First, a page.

Author: Zoya Patel
My social media has been filled with young women of a similar age and background to me, sharing their “feminist actions” for the coming year. Among these have been commitments to set boundaries in relationships to improve their mental health, keep time for self-care, challenge their internalised beauty standards and set aside daily meditation time to improve their emotional energy.
I found myself scratching my head. These are valuable goals to prioritise as individuals, absolutely – but is this really what passes for feminist action now? We’re just going to each toil away at our own wellbeing and forget about collectivising to challenge systemic inequality?
Of course, the reality is that for the women who were sharing these goals, and indeed for myself, the most entrenched systemic gender inequality is something we can largely bypass thanks to our wealth and education levels. Yes, the gender pay gap exists – but it primarily affects women in highly feminised, lower paid industries, and even where other factors like time out of the workforce to have children might come into play in my life, I have a high enough base income that the biggest impact will be to my ego when my male partner becomes the higher earner in our family.
Similarly the impact of shouldering the biggest burden of caring responsibilities, facing unconscious bias in the workplace, accessing affordable childcare and managing the impacts of gender norms on my social and cultural life are lessened thanks to the resources I have available to me.
If we’re willing to accept entirely insular actions as our priorities, when will we get to the important stuff?
I can afford to hire help, access legal advice when I need it, curate the content I absorb, and live my life in a socio-cultural context that is defined by progressive values, high levels of educational attainment and middle-class incomes. If I stayed within my bubble, it would be easy to forget that there are women and gender-diverse people out there who are still struggling to access the rights and privileges that I have enjoyed my whole life.
I get it – when the biggest issues you face day to day are the icky feelings you might experience in your relationships or from the media, these can dominate your thinking to the point where you feel they have the same impact as the women before us once experienced their inability to vote, or access the workforce, or their lack of sexual and reproductive rights.
But that’s a trick of the patriarchy and, I’m sorry to say, it’s evidence that we’re doing things all wrong.
The whole point of women collectivising to fight for our rights is that the trickledown impact of the majority of us gaining access to privileges like educational and economic freedom should result in us using these new advantages to turn our attention to addressing the ongoing barriers that exist for minorities within our community.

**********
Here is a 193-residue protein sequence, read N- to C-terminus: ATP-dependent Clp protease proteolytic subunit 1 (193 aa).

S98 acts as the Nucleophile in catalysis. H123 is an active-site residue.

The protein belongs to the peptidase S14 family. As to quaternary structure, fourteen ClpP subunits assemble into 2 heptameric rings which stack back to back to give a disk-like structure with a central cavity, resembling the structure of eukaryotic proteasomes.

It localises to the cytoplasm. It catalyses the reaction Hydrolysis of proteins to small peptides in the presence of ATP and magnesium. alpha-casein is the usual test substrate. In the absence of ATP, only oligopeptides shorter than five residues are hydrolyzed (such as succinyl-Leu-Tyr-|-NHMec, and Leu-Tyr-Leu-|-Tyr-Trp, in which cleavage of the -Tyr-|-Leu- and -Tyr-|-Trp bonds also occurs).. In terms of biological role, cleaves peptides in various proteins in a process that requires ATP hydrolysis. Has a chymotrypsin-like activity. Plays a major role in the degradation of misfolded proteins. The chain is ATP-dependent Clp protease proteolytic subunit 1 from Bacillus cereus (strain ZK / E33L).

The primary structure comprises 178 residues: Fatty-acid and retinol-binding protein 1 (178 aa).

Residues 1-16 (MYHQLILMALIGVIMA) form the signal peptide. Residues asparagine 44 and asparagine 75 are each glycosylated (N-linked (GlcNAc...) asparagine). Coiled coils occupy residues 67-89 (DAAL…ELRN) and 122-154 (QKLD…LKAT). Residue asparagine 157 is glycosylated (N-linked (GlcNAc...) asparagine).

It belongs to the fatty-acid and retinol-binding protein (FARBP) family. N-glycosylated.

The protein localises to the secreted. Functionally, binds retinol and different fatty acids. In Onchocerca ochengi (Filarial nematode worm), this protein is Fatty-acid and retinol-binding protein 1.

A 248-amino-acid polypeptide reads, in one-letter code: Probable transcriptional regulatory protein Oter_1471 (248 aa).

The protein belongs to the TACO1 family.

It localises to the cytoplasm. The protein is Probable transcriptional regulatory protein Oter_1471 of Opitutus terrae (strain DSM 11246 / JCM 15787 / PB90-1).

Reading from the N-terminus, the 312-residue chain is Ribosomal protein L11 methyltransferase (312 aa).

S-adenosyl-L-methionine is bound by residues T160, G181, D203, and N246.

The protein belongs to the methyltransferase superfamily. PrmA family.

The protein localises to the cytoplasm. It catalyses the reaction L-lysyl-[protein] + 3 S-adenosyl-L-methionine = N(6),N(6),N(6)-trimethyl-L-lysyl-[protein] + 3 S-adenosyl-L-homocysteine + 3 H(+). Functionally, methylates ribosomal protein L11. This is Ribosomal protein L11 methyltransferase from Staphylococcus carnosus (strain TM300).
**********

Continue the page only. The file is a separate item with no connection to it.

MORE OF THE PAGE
If we’re willing to accept entirely insular actions as our feminist priorities, when will we get to the important stuff, the stuff that’s preventing those with the least capital to enjoy the same freedoms they fought with us to win?
But why can’t we do both, you might ask? What’s wrong with women prioritising their mental health and self-care, to better equip themselves to then take action for others?
My response is: are we doing both? Because I don’t see the women I watch making grand statements about their feminist commitment to self-care speaking up when First Nations women are calling for action against the rates of Indigenous women incarcerated over unpaid fines; or standing with trans women fighting for better access to the healthcare they need to live their lives as they deserve. Indeed, I watched these women rush to buy earrings and tea towels bearing quotes from Julia Gillard’s misogyny speech, in celebration of the 10-year anniversary last year, without reflecting on the lasting detrimental impact Gillard moving single mothers on to Newstart (a decision made on the same day as the speech) has had on the economic wellbeing of women across the country.
If we make the price of entry to feminism so low that we can feel the positive self-regard of feminist action for doing things that only benefit ourselves, where’s the impetus to take action for others?
It might be uncomfortable to read this and reflect on your own actions. You might think I’m being unnecessarily combative, that feminism can’t be defined by any one person, that it can and should hold multitudes within it. If that’s your reaction, I would ask you to consider one last thing.
While you focus on the self-care habits and attitudes you know will improve your mental health and wellbeing, how likely is it that poor women, gender-diverse people, trans women, those living with disability and other marginalised cohorts, have the time, energy and resources to do the same?
As long as there is a big gap between the women who have the most freedoms and those with the least, our work as feminists is not yet over. It’s too soon to turn inwards – our own feminist principles should demand better of us.